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Journal Articles Research in Microbiology Year : 2023

Modeling gastrointestinal anthrax disease

So Young Oh
  • Function : Author
Derek Elli
  • Function : Author
Haley Gula
Olaf Schneewind
  • Function : Author
Dominique Missiakas


Bacillus anthracis is a spore-forming microbe that persists in soil and causes anthrax disease. The most natural route of infection is ingestion by grazing animals. Gastrointestinal (GI) anthrax also occurs in their monogastric predators, including humans. Exposure of carcasses to oxygen triggers sporulation and contamination of the surrounding soil completing the unusual life cycle of this microbe. The pathogenesis of GI anthrax is poorly characterized. Here, we use B. anthracis carrying the virulence plasmids pXO1 and pXO2, to model gastrointestinal disease in Guinea pigs and mice. We find that spores germinate in the GI tract and precipitate disease in a dose-dependent manner. Inoculation of vegetative bacilli also results in GI anthrax. Virulence is impacted severely by the loss of capsule (pXO2-encoded) but only moderately in absence of toxins (pXO1-encoded). Nonetheless, the lack of toxins leads to reduced bacterial replication in infected hosts. B. cereus Elc4, a strain isolated from a fatal case of inhalational anthrax-like disease, was also found to cause GI anthrax. Because transmission to new hosts depends on the release of large numbers of spores in the environment, we propose that the acquisition of pXO1-and pXO2-like plasmids may promote the successful expansion of members of the Bacillus cereus sensu lato group able to cause anthrax-like disease.0 2023 Institut Pasteur. Published by Elsevier Masson SAS. All rights reserved.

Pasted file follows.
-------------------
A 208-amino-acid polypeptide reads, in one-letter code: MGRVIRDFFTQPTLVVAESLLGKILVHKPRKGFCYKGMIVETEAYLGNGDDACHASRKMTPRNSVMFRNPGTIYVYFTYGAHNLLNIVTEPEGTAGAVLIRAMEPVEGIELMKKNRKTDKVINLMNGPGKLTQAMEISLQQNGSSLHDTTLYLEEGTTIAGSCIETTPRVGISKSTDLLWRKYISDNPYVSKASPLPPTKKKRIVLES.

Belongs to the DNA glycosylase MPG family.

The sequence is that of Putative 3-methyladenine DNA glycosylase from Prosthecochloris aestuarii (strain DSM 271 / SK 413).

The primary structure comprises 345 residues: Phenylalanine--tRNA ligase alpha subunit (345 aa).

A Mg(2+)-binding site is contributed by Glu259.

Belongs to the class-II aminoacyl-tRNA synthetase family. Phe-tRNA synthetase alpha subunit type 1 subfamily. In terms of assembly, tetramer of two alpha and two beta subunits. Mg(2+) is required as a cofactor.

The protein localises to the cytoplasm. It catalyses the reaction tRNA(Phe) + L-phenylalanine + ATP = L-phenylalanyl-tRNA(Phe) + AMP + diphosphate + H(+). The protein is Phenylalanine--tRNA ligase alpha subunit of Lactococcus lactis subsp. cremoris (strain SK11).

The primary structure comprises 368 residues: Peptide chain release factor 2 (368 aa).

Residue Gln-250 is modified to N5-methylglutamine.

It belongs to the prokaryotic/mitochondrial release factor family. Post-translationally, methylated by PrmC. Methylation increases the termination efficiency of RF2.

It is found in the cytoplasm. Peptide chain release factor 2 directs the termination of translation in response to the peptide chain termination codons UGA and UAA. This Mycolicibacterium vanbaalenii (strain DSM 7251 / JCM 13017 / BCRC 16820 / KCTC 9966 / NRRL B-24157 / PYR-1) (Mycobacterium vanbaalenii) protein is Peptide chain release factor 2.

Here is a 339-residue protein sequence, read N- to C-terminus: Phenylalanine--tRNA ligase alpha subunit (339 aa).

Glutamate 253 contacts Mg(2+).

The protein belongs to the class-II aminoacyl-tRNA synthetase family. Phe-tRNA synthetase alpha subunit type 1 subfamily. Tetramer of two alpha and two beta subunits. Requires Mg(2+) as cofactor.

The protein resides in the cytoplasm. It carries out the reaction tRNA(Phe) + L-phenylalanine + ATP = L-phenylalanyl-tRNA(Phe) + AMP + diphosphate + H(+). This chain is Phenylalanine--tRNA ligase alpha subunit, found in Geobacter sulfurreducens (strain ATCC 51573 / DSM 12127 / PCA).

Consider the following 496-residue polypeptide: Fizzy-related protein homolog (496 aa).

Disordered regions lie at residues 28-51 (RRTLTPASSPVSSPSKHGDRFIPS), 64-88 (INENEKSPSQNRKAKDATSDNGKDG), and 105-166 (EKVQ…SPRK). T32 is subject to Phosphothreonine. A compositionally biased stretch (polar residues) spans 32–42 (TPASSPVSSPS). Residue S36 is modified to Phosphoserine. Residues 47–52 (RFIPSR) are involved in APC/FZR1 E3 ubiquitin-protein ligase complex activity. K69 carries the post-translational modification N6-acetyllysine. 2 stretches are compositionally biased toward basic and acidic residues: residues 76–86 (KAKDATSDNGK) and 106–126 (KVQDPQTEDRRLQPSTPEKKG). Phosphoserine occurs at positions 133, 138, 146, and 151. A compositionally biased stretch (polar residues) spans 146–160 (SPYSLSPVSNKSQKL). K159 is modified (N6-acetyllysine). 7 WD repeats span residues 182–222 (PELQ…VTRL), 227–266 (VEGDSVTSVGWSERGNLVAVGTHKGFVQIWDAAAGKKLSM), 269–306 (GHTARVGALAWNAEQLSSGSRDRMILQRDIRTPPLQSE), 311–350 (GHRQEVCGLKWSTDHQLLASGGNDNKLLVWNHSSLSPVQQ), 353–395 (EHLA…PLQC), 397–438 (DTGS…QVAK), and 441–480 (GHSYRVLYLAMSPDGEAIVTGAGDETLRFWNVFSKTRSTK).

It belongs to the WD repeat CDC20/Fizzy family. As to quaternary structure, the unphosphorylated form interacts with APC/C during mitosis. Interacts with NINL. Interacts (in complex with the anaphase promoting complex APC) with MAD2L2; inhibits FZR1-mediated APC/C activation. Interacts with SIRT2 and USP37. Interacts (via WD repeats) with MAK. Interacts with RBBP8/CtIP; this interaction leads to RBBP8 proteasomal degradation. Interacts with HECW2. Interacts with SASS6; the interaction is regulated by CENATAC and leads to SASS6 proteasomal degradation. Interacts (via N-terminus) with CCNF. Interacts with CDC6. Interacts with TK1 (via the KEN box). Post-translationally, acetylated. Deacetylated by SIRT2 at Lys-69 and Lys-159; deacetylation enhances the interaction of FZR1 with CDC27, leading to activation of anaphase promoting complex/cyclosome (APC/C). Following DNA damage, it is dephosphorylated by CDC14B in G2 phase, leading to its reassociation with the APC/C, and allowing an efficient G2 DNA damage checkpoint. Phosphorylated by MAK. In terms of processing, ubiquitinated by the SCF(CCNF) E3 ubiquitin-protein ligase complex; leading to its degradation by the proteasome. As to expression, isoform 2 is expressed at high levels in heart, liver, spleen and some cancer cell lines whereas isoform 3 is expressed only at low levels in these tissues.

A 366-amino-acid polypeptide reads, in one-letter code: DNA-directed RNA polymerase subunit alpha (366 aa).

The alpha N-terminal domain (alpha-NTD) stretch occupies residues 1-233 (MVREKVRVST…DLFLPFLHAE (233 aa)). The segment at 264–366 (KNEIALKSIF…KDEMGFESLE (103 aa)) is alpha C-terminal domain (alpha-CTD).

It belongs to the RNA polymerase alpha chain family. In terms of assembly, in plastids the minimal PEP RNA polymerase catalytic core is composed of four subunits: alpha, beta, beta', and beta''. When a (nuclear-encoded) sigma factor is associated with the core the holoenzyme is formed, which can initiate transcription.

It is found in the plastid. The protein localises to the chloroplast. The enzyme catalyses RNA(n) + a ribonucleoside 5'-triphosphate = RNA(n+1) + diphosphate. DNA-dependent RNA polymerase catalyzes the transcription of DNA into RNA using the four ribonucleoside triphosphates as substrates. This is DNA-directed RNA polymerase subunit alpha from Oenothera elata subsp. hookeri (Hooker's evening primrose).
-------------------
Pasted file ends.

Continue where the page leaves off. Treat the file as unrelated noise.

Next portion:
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Dates and versions

hal-04199881 , version 1 (08-09-2023)



So Young Oh, Alice Château, Anastasia Tomatsidou, Derek Elli, Haley Gula, et al.. Modeling gastrointestinal anthrax disease. Research in Microbiology, 2023, 174 (6), pp.104026. ⟨10.1016/j.resmic.2023.104026⟩. ⟨hal-04199881⟩
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